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Giving A Pre-Approval Letter To A Real Estate Agent

Mortgage-Pre-Approval-LetterGiving a Pre-Approval Letter to a Real Estate Agent

While many experienced real estate agents in Cape Cod have a general understanding of the mortgage approval process, there are a few important details that frequently get overlooked which may cause a purchase to be delayed or denied.

With today’s volatile lending environment, it’s smart to meet with an approved Massachusetts mortgage professional to fully discus your lending scenario prior to investing much time previewing available listings with a local real estate agent in Cape Cod.

Why A Pre-Approval Letter Is Necessary

There are many reasons buyers needing mortgage financing should consider speaking with a mortgage professional prior to placing an offer on a new property. The most obvious reason is because most sellers prefer to negotiate with pre-approved homebuyers due to the fact that they are perceived as shoppers who are financially qualified with funds available if they choose to close the transaction.

However, for the benefit of the borrower, knowing exactly what you may qualify for will give you an opportunity to budget accordingly. Meeting with the bank up front will help uncover any potential challenges to the loan financing process which may take time to sort through and fix.

Besides the basic peace-of-mind for the agents, borrowers and sellers, there are many other details that the pre-approval process with help identify so that your agent knows exactly what type of purchase offer to write when you find that home to buy.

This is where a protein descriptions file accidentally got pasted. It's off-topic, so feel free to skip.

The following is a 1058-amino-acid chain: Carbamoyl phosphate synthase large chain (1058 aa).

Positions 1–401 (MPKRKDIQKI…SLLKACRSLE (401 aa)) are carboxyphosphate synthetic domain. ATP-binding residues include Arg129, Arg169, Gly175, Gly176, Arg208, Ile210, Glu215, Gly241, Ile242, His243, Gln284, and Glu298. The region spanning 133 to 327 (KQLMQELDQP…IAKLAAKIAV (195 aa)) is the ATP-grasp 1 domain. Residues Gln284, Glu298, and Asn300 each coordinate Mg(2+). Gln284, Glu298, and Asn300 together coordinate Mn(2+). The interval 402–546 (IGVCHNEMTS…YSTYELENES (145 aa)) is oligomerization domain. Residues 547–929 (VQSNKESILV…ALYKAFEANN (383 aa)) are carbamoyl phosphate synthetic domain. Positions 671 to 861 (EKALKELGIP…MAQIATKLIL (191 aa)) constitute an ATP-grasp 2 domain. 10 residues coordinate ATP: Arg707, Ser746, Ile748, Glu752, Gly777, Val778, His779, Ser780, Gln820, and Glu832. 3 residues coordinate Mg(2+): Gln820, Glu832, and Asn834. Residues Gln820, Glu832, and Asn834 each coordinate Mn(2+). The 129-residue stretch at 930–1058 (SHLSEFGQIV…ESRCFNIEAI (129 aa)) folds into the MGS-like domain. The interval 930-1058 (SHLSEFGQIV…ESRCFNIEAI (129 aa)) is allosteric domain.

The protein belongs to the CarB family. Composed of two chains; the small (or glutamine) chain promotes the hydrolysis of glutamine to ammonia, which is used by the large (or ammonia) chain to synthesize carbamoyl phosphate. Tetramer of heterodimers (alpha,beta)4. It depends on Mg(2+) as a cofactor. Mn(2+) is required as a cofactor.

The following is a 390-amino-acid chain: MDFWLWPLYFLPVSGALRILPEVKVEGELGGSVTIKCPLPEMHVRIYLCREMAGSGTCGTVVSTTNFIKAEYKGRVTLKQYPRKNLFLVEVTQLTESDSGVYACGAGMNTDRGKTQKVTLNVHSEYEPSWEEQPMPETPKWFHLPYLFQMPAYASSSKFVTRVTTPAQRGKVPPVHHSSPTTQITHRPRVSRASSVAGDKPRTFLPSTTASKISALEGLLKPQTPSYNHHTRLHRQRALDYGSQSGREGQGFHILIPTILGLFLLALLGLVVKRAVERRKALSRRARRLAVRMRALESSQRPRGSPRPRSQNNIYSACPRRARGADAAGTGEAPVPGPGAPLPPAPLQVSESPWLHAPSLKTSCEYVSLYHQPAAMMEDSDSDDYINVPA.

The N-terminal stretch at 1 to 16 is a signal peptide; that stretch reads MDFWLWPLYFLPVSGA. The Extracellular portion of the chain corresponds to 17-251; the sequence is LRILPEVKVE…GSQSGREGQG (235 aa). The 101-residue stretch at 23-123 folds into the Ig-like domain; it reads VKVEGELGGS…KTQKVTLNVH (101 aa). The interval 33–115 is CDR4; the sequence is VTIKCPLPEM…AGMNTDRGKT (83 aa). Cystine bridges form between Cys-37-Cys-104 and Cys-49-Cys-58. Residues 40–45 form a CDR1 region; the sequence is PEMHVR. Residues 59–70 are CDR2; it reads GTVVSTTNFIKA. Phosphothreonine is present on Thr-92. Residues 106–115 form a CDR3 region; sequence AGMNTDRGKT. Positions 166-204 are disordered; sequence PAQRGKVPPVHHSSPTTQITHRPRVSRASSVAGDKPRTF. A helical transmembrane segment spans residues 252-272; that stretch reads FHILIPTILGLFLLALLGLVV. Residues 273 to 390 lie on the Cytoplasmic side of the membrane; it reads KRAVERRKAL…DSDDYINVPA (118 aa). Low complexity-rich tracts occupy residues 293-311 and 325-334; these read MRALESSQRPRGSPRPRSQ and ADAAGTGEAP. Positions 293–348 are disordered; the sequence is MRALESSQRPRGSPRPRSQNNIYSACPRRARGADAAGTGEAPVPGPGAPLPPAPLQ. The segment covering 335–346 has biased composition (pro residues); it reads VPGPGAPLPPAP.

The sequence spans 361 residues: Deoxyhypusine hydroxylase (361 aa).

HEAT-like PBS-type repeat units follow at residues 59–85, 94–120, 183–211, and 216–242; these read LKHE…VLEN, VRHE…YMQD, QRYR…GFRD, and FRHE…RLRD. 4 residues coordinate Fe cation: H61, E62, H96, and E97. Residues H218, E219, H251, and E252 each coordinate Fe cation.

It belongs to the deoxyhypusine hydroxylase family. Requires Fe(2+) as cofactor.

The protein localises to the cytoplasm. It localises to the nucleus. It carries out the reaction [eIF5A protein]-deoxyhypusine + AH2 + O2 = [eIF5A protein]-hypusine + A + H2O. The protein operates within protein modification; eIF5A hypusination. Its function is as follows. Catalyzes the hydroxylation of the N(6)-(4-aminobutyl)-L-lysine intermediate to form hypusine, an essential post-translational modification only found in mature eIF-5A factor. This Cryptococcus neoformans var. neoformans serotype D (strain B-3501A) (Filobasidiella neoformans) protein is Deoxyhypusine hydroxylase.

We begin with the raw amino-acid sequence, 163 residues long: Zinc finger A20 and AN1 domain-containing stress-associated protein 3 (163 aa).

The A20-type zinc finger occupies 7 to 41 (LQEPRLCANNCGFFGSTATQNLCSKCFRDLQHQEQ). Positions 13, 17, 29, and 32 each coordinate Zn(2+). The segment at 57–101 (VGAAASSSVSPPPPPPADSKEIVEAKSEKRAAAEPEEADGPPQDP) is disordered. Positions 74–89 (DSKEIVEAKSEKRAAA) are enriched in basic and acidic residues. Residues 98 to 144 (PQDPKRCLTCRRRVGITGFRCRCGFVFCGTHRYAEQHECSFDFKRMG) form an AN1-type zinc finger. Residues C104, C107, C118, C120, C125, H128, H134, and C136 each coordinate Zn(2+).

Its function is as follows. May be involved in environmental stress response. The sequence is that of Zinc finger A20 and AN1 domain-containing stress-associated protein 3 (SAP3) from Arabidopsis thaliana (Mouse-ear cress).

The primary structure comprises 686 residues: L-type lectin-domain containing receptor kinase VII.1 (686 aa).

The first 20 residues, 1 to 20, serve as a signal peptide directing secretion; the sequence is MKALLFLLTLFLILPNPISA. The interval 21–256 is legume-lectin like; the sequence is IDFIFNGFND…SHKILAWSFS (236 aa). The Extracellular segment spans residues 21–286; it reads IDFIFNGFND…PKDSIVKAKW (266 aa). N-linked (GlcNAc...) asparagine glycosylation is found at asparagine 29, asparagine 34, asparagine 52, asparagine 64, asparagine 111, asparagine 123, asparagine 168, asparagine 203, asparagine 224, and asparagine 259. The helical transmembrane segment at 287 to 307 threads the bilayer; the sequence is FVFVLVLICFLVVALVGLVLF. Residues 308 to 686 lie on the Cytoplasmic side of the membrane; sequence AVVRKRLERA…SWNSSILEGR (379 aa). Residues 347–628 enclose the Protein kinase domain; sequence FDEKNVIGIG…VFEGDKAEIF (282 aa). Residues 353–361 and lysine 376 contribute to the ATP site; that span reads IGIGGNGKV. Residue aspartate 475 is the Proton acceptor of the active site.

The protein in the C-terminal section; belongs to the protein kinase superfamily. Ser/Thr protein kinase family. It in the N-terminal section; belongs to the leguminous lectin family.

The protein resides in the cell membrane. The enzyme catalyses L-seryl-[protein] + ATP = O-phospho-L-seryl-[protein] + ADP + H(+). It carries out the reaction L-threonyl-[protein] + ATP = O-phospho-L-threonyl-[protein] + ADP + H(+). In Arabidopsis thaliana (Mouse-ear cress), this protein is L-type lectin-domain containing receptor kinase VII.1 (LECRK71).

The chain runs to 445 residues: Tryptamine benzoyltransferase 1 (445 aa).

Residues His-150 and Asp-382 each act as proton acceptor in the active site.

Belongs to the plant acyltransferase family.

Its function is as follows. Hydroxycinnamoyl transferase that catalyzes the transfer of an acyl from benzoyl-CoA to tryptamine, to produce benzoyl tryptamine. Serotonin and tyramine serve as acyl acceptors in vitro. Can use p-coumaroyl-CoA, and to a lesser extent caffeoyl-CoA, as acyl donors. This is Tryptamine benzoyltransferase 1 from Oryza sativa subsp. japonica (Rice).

Here are a few of the details your real estate agent should pay attention to:

Property Type –

High-Rise, Condo, Town House, Single Family Residence, Dome Home or Shoe House… all have specific lending guidelines that can influence down payment, credit score and mortgage insurance requirements.

Residence Type –

Need to sell one home before moving into another? Is a property considered a second home if it’s in the same city? What if I’m buying a home for my children to live in, it is still considered an investment property?

These are just a few of several possible residence related questions that should be addressed by your agent and loan officer at the initial loan application.

Rates / Locks –

Mortgage Rates are typically locked for a 30 day period, and one of the only ways to get a new rate is to switch mortgage lenders. Rates also have certain adjustments for property / residence type, credit score and down payment which could have a big impact on monthly payments and therefore approvals.

A 1% increase in rate could literally mean the difference between an approval or denial.

Headline News / Employment –

Underwriters watch the news as well. Borrowers who work in a volatile industry during hard economic times may have to jump through a few extra hoops to prove that their employment and income is secure.

Job changes, periods of unemployment or property location in relation to the subject property are other things to consider that may cause a speed bump in the approval process.

Title / Property Flip –

A Flip is considered a property that has been purchased by an investor and quickly sold to a new buyer within a 30-90 day period. Generally, an investor will do a little rehab work, fresh paint, landscaping…. and try to re-sell the property for a significant profit margin.

While it seems like a perfectly fair transaction, many lenders have strict guidelines in place that prevent borrowers from obtaining financing on properties that have a previous owner with less than 90 days of documented ownership.